Page semi-protected

Billie Joe Armstrong

From Wikipedia, the free encyclopedia
Jump to navigation Jump to search

Billie Joe Armstrong
RiP2013 GreenDay Billie Joe Armstrong 0021.jpg
Background information
Also known as Wilhelm Fink
Fink
Reverend Strychnine Twitch
Born (1972-02-17) February 17, 1972 (age 46)
Oakland, California, U.S.
Origin Rodeo, California, U.S.
Genres
Occupation(s)
  • Singer
  • songwriter
  • playwright
  • actor
Instruments
  • Vocals
  • guitar
  • piano
  • bass
  • drums
  • harmonica
  • mandolin
Years active 1986–present
Labels
Associated acts

Billie Joe Armstrong (born February 17, 1972)[1] is an American singer, songwriter, playwright and actor. Armstrong serves as the lead vocalist, primary songwriter, and guitarist of the punk rock band Green Day co-founded with Mike Dirnt. He is also a guitarist and vocalist for the punk rock band Pinhead Gunpowder and provides lead vocals for Green Day's side projects Foxboro Hot Tubs, The Network and The Longshot.

Raised in Rodeo, California, Armstrong developed an interest in music at a young age, and recorded his first song at the age of five. He met Mike Dirnt while attending elementary school, and the two instantly bonded over their mutual interest in music, forming the band Sweet Children when the two were 15 years old. The band changed its name to Green Day, and would later achieve massive commercial success. Armstrong has also pursued musical projects outside of Green Day's work, including numerous collaborations with other musicians.

In 1997, to coincide with the release of Nimrod, Armstrong founded Adeline Records in Oakland to help support other bands releasing music and signed bands such as The Frustrators, AFI and Dillinger Four. The record company later came under the management of Pat Magnarella and finally shut down in August 2017.[2]

Early life

Armstrong was born in Oakland, California,[3] and raised in nearby Rodeo, the youngest of six children of Andrew "Andy" Marsicano Armstrong and Ollie Jackson.[4] His father worked as a jazz musician and truck driver for Safeway Inc. to support his family. He died of esophageal cancer[4] in September 1982, when Armstrong was 10. The song "Wake Me Up When September Ends" is a memorial to his father. He has five older siblings: David, Alan, Marci, Hollie, and Anna. His mother worked as waitress at Rod's Hickory Pit[4] restaurant in El Cerrito, where Armstrong and Dirnt played their first gig in 1987. Armstrong's great-great-grandparents Pietro Marsicano and Teresa Nigro were Italian immigrants from Viggiano, Basilicata who moved to Boston, Massachusetts before arrived to Berkeley, California in 1869.[5] For this, he received the honorary citizenship of Viggiano in June 2018 by mayor Amedeo Cicala.[6] He is also of Scotch-Irish, English, Scottish, Spanish, German, and Welsh descent.

Armstrong's interest in music started at a young age. He attended Hillcrest Elementary School in Rodeo, where a teacher encouraged him to record a song titled "Look for Love" at the age of five on the Bay Area label Fiat Records.[4][7] After his father died, his mother married a man whom her children disliked, which resulted in Armstrong's further retreat into music.[citation needed]

At the age of 10, Armstrong met Mike Dirnt in the school cafeteria, and they immediately bonded over their love of music.[4] He became interested in punk rock after being introduced to the genre by his brothers.[8] Armstrong has also cited Minneapolis-based bands The Replacements and Hüsker Dü as major musical influences. The first concert Armstrong watched was Van Halen in 1984. Armstrong and Dirnt's first live performance under the name Green Day was in Davis, a town approximately an hour's drive northeast of the San Francisco Bay area.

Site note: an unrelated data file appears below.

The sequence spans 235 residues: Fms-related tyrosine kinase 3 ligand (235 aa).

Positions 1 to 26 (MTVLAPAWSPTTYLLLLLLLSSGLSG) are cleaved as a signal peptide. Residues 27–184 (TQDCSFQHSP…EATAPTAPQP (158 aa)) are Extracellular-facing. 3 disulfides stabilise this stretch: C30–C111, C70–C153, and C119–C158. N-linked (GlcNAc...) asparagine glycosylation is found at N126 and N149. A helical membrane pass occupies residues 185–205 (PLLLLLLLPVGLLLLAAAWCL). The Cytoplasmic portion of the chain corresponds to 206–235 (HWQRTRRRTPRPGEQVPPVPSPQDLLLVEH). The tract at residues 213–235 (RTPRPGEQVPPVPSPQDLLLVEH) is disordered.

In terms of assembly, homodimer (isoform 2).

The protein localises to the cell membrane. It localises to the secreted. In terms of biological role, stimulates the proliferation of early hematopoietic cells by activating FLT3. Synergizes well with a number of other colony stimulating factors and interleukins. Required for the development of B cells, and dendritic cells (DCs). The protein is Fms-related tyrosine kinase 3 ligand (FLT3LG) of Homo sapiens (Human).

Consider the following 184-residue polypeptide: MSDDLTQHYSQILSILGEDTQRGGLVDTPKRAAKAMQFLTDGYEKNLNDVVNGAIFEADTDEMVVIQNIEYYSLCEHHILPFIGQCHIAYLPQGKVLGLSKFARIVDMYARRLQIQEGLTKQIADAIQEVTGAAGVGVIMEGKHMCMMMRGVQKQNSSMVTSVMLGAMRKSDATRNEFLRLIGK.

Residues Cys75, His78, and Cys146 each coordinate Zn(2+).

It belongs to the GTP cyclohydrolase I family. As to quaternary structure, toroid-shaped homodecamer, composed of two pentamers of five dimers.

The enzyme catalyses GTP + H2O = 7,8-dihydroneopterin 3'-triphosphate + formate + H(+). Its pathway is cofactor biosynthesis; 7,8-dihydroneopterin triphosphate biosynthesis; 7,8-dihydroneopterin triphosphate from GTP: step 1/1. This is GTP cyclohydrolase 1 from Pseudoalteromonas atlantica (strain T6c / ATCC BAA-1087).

Along with Hillcrest Elementary, Armstrong attended Carquinez Middle School and John Swett High School, both in Crockett, and later transferred to Pinole Valley High School in Pinole. On his 18th birthday (February 17, 1990), he dropped out to pursue his musical career.

Career

Early career

In 1986, aged 14, Armstrong formed a band called Sweet Children with his childhood friend Mike Dirnt. In the beginning, Armstrong and Dirnt both played guitar, with Raj Punjabi[9] on drums[10] and Sean Hughes on bass. Punjabi was later replaced on drums by John Kiffmeyer, also known as Al Sobrante. After a few performances, Hughes left the band in 1988; Dirnt then began playing bass and they became a three-piece band. They changed their name to Green Day in April 1989, choosing the name because of their fondness for marijuana.[11]

In 1989, Armstrong provided lead guitar and backing vocals on three songs for The Lookouts' final EP IV.

That same year, Green Day released their debut EP 1,000 Hours through Lookout! Records. They recorded their debut studio album 39/Smooth and the extended play Slappy in 1990, which were later combined with 1,000 Hours into the compilation 1,039/Smoothed Out Slappy Hours in 1991.

Tré Cool became Green Day's drummer in late 1990 after Sobrante left in order to go to college. Cool made his debut on Green Day's second album, Kerplunk (1991).

In 1991, Armstrong joined the band Pinhead Gunpowder, consisting of bassist Bill Schneider, drummer Aaron Cometbus, and fellow vocalist/guitarist Sarah Kirsch. Kirsch left the group in 1992, and was replaced by Jason White. The group has released several extended plays and albums from 1991 to the present, and performs live shows on an intermittent basis.[12]

In 1993, Armstrong played live several times with California punk band Rancid. Rancid's lead singer, Tim Armstrong, asked Billie Joe Armstrong to join his band, but he refused due to his progress with Green Day. However, Billie Joe Armstrong was credited as a co-writer on Rancid's 1993 song, Radio.

1994–present: mainstream success, collaborations and musical theater